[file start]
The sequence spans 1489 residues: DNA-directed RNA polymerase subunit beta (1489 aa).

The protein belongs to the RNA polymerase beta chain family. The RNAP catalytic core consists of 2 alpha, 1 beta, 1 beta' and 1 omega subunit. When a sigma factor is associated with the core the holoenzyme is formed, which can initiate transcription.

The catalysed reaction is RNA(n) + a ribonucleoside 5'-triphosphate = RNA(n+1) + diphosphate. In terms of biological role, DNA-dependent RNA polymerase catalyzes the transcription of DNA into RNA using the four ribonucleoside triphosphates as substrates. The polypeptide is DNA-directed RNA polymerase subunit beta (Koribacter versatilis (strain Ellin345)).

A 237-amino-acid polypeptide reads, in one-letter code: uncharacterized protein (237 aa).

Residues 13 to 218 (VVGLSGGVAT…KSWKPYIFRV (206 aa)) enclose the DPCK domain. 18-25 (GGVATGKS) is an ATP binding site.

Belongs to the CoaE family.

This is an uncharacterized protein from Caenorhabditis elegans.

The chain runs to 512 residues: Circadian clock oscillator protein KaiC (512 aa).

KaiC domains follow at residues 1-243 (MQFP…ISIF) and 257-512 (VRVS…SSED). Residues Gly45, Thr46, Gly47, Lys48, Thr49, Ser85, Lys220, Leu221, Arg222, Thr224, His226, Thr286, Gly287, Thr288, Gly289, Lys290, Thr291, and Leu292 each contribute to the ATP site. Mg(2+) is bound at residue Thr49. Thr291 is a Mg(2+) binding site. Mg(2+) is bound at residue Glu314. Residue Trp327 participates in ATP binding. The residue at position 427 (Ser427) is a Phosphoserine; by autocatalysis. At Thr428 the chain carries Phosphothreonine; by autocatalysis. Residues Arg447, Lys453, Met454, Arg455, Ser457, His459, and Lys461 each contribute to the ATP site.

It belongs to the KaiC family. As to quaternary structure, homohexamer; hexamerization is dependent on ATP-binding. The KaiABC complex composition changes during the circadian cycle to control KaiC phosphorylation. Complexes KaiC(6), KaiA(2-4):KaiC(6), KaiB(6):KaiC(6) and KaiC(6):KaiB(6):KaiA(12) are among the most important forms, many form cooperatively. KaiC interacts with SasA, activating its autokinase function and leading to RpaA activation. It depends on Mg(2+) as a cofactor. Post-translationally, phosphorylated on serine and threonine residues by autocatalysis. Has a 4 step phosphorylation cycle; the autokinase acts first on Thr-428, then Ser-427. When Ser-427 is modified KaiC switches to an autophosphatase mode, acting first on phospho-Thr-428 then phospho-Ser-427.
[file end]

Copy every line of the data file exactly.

The sequence spans 1489 residues: DNA-directed RNA polymerase subunit beta (1489 aa).

The protein belongs to the RNA polymerase beta chain family. The RNAP catalytic core consists of 2 alpha, 1 beta, 1 beta' and 1 omega subunit. When a sigma factor is associated with the core the holoenzyme is formed, which can initiate transcription.

The catalysed reaction is RNA(n) + a ribonucleoside 5'-triphosphate = RNA(n+1) + diphosphate. In terms of biological role, DNA-dependent RNA polymerase catalyzes the transcription of DNA into RNA using the four ribonucleoside triphosphates as substrates. The polypeptide is DNA-directed RNA polymerase subunit beta (Koribacter versatilis (strain Ellin345)).

A 237-amino-acid polypeptide reads, in one-letter code: uncharacterized protein (237 aa).

Residues 13 to 218 (VVGLSGGVAT…KSWKPYIFRV (206 aa)) enclose the DPCK domain. 18-25 (GGVATGKS) is an ATP binding site.

Belongs to the CoaE family.

This is an uncharacterized protein from Caenorhabditis elegans.

The chain runs to 512 residues: Circadian clock oscillator protein KaiC (512 aa).

KaiC domains follow at residues 1-243 (MQFP…ISIF) and 257-512 (VRVS…SSED). Residues Gly45, Thr46, Gly47, Lys48, Thr49, Ser85, Lys220, Leu221, Arg222, Thr224, His226, Thr286, Gly287, Thr288, Gly289, Lys290, Thr291, and Leu292 each contribute to the ATP site. Mg(2+) is bound at residue Thr49. Thr291 is a Mg(2+) binding site. Mg(2+) is bound at residue Glu314. Residue Trp327 participates in ATP binding. The residue at position 427 (Ser427) is a Phosphoserine; by autocatalysis. At Thr428 the chain carries Phosphothreonine; by autocatalysis. Residues Arg447, Lys453, Met454, Arg455, Ser457, His459, and Lys461 each contribute to the ATP site.

It belongs to the KaiC family. As to quaternary structure, homohexamer; hexamerization is dependent on ATP-binding. The KaiABC complex composition changes during the circadian cycle to control KaiC phosphorylation. Complexes KaiC(6), KaiA(2-4):KaiC(6), KaiB(6):KaiC(6) and KaiC(6):KaiB(6):KaiA(12) are among the most important forms, many form cooperatively. KaiC interacts with SasA, activating its autokinase function and leading to RpaA activation. It depends on Mg(2+) as a cofactor. Post-translationally, phosphorylated on serine and threonine residues by autocatalysis. Has a 4 step phosphorylation cycle; the autokinase acts first on Thr-428, then Ser-427. When Ser-427 is modified KaiC switches to an autophosphatase mode, acting first on phospho-Thr-428 then phospho-Ser-427.